In his first public comment since the U.S. Supreme Court’s health care decision, Justice Antonin Scalia denied reports that he and Chief Justice John Roberts feuded over the June 28 ruling.
Scalia was speaking with CNN’s Piers Morgan about his new book about judicial interpretation when Morgan asked him about the rumor that he and other conservatives were furious at Roberts and had accused him of switching his vote.
The Supreme Court upheld President Barack Obama's health care law, specifically the provision that requires individuals to have health insurance or pay a penalty.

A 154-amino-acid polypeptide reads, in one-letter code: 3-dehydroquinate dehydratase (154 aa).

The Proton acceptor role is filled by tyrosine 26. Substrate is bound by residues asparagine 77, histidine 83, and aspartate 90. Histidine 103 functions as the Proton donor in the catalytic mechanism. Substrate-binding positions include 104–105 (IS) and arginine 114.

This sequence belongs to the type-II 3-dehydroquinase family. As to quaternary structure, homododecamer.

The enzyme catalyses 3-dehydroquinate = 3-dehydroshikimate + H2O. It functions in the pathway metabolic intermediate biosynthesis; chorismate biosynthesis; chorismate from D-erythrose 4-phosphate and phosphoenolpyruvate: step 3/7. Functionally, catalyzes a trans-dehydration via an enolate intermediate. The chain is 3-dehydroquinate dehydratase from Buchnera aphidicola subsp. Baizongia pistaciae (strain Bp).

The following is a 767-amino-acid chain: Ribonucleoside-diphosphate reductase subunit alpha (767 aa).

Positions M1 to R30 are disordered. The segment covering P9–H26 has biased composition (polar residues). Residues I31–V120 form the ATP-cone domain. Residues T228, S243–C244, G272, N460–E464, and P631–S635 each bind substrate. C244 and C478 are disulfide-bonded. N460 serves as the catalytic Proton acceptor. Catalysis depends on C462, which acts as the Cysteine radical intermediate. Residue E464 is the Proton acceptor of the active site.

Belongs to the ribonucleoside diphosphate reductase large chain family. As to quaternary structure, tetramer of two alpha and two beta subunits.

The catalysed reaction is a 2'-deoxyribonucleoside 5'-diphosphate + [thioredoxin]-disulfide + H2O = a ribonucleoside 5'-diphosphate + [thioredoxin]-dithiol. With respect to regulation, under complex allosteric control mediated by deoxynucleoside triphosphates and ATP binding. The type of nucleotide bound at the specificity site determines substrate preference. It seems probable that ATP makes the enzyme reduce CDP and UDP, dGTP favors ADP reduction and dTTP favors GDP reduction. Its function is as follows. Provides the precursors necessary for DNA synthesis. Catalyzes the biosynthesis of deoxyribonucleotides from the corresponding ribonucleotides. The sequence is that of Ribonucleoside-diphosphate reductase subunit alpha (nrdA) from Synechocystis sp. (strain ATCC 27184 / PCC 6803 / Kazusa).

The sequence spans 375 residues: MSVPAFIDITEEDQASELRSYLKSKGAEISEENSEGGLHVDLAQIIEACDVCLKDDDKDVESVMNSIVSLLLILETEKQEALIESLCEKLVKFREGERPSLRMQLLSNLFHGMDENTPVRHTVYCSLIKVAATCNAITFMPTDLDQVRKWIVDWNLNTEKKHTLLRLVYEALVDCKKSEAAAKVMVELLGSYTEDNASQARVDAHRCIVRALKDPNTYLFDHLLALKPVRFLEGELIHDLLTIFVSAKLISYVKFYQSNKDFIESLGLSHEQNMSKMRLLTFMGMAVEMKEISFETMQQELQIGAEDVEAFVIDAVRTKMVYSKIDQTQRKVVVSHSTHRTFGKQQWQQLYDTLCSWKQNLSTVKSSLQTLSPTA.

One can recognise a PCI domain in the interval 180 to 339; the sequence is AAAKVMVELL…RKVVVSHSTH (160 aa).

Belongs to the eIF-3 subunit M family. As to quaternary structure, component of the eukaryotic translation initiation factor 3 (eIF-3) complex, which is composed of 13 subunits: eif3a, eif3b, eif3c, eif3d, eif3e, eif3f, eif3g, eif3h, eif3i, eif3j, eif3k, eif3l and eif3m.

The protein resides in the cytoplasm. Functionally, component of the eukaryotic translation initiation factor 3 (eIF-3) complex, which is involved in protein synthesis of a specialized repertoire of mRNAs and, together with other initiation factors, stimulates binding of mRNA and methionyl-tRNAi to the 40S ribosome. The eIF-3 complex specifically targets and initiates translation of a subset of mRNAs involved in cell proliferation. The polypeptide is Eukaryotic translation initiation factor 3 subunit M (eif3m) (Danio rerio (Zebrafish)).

In a brief clip aired on CNN Wednesday, Morgan said, “The big buzz at the moment is that you and Justice Roberts have had a bit of a parting of the ways, you've gone from being best buddies to warring enemies.”
Scalia replied, “Who told you that?”
Morgan told the justice he had read about their disagreement in newspapers.
Scalia, laughing, said, “You should not believe what you read about the court in the newspapers. Because the information has either been made up or given to the newspapers by somebody who is violating a confidence, which means that person is not reliable.”
“So you've had no falling out with Justice Roberts?” Morgan asked.
Scalia said they hadn’t.
“Loud words exchanged? Slamming of doors?” Morgan persisted.
“No, no,” Scalia said. “Nothing like that.”
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